It is in our water and even in our toothpaste and yet we don’t pay very much attention to it. Fluoride is a very serious problem and it is causing many detrimental health issues whether you want to accept that or not.
For those who do not know, fluoride is a known carcinogen and is even listed by the Merck Index as the primary use being ‘rat and cockroach poison.’ No, I am not joking, fluoride is truly deadly. The California Environmental Protection Agency’s Office of Environmental Health Hazard Assessment (OEHHA) actually released a document in more recent times titled ‘Evidence on the Carcinogenicity of Fluoride and Its Salts.’
This document goes over the very apparent health hazards associated with the consumption of fluoride, their report states as follows:
Fluoride is the monovalent anion derived from the element fluorine. It is present in many salts, including sodium fluoride and stannous fluoride. When these salts are dissolved in water the free fluoride ion is released. Fluoride salts or other compounds that release fluoride ion may be added to drinking water to prevent dental caries.
Fluoride-releasing compounds are also added for this purpose to a wide variety of dental products including toothpastes and mouthwashes. The public is exposed to fluoride ion by drinking fluoridated water and by using fluoride-containing dental products and treatments. Exposure may also occur through naturally present fluoride in foods and beverages, and in some cases by inhalation of fluoride compounds in the air.
There are numerous studies in the published scientific literature investigating the potential carcinogenicity of fluoride. The human evidence consists primarily of epidemiological studies (ecological, cohort, and case-control) comparing cancer risks in exposed versus unexposed individuals. One ecologic study (Cohn, 1992) and one hospital-based case-control study (Bassin et al., 2006) have reported increases in osteosarcomas in young males exposed to fluoride in drinking water. The possibility that chance, bias, inappropriate analyses or confounding played a role in these findings could not be ruled out, however.
The animal evidence consists of several drinking water and diet studies conducted in rats and mice. Statistically significant increases in rare malignant bone tumors (osteosarcomas) were observed in male rats in drinking water studies conducted by the National Toxicology Program (NTP, 1990), but not in female rats or male or female mice similarly exposed. A statistically significant dose-related increase in thyroid tumors (adenomas and carcinomas, combined) was also observed in this male rat study (NTP, 1990). These findings were not replicated in a subsequent NTP study in male rats of the same strain receiving a somewhat higher fluoride dose, also via drinking water (NTP, 1992). Increases in benign osteomas were observed in two-year diet studies in male and female CD-1 mice (Maurer et al., 1993).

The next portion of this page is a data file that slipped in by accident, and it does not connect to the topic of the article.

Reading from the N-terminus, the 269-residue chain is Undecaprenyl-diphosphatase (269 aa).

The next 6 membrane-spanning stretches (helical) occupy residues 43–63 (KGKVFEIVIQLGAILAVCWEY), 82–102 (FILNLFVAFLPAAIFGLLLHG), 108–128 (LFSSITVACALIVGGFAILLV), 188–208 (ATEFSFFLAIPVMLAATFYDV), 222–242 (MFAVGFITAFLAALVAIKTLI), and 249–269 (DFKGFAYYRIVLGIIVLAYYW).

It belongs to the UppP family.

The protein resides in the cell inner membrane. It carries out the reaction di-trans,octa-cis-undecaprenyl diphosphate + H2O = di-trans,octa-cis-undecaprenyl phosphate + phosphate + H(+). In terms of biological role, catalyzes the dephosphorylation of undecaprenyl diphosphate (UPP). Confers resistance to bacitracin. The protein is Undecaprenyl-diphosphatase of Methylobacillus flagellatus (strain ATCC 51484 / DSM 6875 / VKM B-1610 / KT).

However, the possible contribution of retroviral infection reported in the male and female mice to the development of osteomas could not be ruled out. No treatment-related tumor findings were observed in two-year diet studies conducted in male and female Sprague-Dawley rats (Maurer et al., 1990). Pharmacokinetic studies of fluoride show that fluoride ion is readily taken up and incorporated into bones and teeth of humans and laboratory animals. Comparison of fluoride pharmacokinetics between humans and rodents indicates that rodents must be exposed to much higher levels of fluoride in diet or water than humans to achieve the same levels of bone fluoride levels.
Water fluoridation has been happening for many many years and throughout those years the question of its effectiveness and safety has been brought up on more than one occasion. It is something that you could consider to be highly controversial. There was a study done back in the 1990s on lab animals that showed there was evidence of cancer-causing potential in fluoridated drinking water. As mentioned above, there was a higher number of cases of bone cancer in the rats drinking it. We are essentially drinking ourselves to death.
In his book ‘Fluoride, The Aging Factor’ Dr. John Yiamouyiannis wrote as follows:
“Fluoride is a poison! It has been used as a pesticide for mice, rats, and other small pests. A 10-pound infant could be killed by 1/100 of an ounce and a 100-pound adult could be killed by 1/10 of an ounce of fluoride.”
If that isn’t enough to get you feeling a bit off about there being fluoride in your water then I don’t know what would. One study back in 2005 conducted at the Harvard School of Dental Health actually found a strong correlation between fluoride and you guessed it, bone cancer. Sodium fluoride inhibits enzyme activity and paralyzes white blood cells. There are actually around 500 peers reviewed studies going over the adverse effects of fluoride.